Adding the Sprites to the Project
After setting all the colors, I closed the Sprite Editor window to begin adding the sprites to our current game project. The command incbin is used to load in binary files. So in Siggy’s project he set it up for the current sprites in use, so we had to modify this to incbin “Sprites.spt”,1,59,true to accommodate the 59 sprites that were edited earlier in this session. There were some issues loading the sprites, so close to an hour into the video, we commented out the incbin that loaded Siggy’s sprites to get ours on the screen.
The top sprite was controlled by the joystick (gamepad controller) and the bottom sprite was set to an animation sequence. So our goal was figured out how to control the sprite animation frames at the top so we could create an animated sprite as the controller was moved.
We were trying to understand the logic that Siggy developed, so Darren created a side project in his spare time to learn from it. The screenshot seen here extracted the sprites from Siggy’s Trump jump. Darren explained by saying, “There are 3 sprites. The body is 2 sprites, the tie and shirt are one sprite, and blue suit, hands, and feet were another sprite. They are laid on top of one another. The head is also one sprite.”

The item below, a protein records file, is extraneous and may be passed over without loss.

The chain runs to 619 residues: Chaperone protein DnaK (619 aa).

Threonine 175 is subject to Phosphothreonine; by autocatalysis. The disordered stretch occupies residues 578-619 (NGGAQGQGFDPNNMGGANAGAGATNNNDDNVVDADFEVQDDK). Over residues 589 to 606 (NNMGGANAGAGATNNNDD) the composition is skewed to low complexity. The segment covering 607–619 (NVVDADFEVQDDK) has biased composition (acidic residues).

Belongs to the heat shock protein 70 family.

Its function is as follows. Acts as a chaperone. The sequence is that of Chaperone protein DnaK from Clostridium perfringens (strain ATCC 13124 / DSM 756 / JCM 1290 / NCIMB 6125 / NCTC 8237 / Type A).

For the animation, he had the sprite shifting positions from the right to the left, depending on which way the player was moved. The idle animation made the sprite bounced up and down looking to the left or right. Again this is dependent upon the last sprite position that was retained. He clarified that the LAST_LOOK verified recalled the last direction the sprite was looking toward. If you study the code sample below, you can gain more of a grip on the logic.